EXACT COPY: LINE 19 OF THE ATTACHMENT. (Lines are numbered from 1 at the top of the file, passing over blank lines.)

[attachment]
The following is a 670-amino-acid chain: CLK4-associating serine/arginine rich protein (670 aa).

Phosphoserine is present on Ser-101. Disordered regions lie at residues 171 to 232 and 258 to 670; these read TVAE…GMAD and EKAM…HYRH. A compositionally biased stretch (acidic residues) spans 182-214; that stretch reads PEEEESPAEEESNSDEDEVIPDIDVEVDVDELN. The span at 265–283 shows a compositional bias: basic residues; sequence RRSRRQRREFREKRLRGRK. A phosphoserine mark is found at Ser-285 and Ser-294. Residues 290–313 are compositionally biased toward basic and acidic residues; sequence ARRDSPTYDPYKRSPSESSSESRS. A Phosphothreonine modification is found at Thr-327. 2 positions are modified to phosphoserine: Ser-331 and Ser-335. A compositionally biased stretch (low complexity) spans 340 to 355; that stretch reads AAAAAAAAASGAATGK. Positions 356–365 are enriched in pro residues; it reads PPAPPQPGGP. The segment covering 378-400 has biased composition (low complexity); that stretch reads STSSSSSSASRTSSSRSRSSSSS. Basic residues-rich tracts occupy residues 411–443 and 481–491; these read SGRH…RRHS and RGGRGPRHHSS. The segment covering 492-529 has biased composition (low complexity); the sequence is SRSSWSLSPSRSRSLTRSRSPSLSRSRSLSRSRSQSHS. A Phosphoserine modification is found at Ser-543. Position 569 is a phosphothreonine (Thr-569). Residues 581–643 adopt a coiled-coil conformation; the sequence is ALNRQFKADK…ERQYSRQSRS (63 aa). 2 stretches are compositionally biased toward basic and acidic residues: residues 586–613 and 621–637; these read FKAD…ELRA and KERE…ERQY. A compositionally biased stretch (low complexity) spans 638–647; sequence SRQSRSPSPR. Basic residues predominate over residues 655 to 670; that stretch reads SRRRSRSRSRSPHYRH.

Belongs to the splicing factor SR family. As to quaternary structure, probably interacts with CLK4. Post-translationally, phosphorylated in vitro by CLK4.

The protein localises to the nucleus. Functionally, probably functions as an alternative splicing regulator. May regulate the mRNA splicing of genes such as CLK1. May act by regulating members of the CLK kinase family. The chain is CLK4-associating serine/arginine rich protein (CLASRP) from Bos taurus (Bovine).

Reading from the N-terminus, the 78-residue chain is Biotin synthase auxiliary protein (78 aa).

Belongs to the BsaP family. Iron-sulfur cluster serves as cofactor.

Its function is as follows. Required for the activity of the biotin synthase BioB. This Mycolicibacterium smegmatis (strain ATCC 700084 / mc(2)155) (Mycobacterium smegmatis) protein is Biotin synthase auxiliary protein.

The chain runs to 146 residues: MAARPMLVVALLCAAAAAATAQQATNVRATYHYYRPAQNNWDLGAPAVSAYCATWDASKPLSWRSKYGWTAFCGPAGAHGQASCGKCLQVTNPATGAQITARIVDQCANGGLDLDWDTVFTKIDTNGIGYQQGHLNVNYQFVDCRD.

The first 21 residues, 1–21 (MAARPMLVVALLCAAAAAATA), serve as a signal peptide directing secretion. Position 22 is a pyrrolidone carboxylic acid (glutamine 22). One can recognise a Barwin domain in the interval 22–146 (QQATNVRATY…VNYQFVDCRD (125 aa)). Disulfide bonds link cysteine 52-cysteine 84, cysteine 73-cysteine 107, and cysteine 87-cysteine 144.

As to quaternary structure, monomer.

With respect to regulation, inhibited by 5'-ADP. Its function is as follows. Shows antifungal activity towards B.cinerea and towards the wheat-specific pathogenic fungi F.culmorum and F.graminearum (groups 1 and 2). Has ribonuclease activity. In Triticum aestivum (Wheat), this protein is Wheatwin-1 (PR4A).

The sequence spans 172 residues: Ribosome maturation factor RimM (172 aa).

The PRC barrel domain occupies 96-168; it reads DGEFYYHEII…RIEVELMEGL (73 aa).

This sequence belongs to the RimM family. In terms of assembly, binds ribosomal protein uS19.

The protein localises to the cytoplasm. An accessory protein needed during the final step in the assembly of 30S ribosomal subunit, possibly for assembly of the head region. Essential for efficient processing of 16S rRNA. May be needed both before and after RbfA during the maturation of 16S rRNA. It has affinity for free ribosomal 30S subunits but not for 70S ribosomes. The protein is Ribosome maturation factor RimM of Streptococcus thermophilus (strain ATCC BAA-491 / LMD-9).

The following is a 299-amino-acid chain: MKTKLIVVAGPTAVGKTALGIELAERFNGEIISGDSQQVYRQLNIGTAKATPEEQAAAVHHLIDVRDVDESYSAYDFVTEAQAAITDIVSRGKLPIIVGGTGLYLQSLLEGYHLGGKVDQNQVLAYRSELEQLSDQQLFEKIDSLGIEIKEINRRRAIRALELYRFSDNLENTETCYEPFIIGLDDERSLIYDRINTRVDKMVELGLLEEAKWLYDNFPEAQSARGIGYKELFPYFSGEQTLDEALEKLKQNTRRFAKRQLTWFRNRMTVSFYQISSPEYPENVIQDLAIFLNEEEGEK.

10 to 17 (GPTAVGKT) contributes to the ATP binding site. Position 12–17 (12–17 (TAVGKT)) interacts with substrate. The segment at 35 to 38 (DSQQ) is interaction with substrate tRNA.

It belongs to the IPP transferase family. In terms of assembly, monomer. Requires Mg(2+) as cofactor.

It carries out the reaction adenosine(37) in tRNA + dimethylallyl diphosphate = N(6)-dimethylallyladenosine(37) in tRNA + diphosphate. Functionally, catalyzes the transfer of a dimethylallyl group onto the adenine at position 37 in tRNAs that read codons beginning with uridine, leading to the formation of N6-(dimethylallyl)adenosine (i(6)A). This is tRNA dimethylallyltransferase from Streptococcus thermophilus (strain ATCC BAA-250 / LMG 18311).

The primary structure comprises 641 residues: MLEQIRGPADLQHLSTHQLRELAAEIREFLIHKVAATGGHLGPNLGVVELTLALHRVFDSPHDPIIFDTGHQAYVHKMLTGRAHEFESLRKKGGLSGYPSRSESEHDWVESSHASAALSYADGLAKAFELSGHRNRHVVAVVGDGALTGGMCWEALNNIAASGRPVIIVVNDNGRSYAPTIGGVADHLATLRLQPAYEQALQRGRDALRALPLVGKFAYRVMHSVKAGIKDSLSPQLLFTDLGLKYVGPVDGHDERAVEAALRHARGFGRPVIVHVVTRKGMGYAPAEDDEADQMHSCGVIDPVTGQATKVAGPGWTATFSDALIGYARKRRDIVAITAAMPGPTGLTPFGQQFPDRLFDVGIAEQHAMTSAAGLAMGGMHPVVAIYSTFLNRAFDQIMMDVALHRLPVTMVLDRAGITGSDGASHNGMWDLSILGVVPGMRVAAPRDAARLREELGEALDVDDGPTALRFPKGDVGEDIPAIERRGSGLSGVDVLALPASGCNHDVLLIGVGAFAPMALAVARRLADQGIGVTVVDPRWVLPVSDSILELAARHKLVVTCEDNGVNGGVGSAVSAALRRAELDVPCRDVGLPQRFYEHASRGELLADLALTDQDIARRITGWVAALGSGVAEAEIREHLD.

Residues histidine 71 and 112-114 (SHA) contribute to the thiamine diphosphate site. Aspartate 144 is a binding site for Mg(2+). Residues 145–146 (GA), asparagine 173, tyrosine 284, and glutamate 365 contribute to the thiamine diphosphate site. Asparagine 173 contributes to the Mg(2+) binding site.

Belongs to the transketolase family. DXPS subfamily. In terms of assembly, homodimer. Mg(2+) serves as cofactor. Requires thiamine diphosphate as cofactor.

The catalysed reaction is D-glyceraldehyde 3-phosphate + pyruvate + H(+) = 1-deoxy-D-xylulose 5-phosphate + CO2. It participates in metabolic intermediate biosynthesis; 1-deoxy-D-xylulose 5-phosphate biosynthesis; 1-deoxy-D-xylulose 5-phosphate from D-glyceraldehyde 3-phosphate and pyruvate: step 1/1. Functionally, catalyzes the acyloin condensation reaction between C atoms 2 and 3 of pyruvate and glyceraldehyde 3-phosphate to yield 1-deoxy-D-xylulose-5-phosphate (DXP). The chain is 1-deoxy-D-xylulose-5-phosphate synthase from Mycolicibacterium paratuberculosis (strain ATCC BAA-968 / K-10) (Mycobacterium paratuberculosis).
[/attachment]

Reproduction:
It carries out the reaction adenosine(37) in tRNA + dimethylallyl diphosphate = N(6)-dimethylallyladenosine(37) in tRNA + diphosphate. Functionally, catalyzes the transfer of a dimethylallyl group onto the adenine at position 37 in tRNAs that read codons beginning with uridine, leading to the formation of N6-(dimethylallyl)adenosine (i(6)A). This is tRNA dimethylallyltransferase from Streptococcus thermophilus (strain ATCC BAA-250 / LMG 18311).